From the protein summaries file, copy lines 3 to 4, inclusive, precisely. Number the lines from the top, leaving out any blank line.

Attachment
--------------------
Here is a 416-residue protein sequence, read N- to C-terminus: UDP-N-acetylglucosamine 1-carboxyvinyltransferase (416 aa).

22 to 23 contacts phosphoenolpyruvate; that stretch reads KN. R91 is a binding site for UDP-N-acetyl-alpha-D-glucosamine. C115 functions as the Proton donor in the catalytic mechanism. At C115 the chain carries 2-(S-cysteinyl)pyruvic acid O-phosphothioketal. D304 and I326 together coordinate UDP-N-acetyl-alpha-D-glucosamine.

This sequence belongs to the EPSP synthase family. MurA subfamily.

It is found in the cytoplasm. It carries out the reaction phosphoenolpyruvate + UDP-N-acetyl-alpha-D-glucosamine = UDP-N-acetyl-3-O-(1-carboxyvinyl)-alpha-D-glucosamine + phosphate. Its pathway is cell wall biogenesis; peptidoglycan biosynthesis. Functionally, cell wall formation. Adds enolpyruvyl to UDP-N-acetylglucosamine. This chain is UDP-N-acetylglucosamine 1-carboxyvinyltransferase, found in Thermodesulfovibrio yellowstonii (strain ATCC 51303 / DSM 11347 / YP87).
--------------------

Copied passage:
This sequence belongs to the EPSP synthase family. MurA subfamily.

It is found in the cytoplasm. It carries out the reaction phosphoenolpyruvate + UDP-N-acetyl-alpha-D-glucosamine = UDP-N-acetyl-3-O-(1-carboxyvinyl)-alpha-D-glucosamine + phosphate. Its pathway is cell wall biogenesis; peptidoglycan biosynthesis. Functionally, cell wall formation. Adds enolpyruvyl to UDP-N-acetylglucosamine. This chain is UDP-N-acetylglucosamine 1-carboxyvinyltransferase, found in Thermodesulfovibrio yellowstonii (strain ATCC 51303 / DSM 11347 / YP87).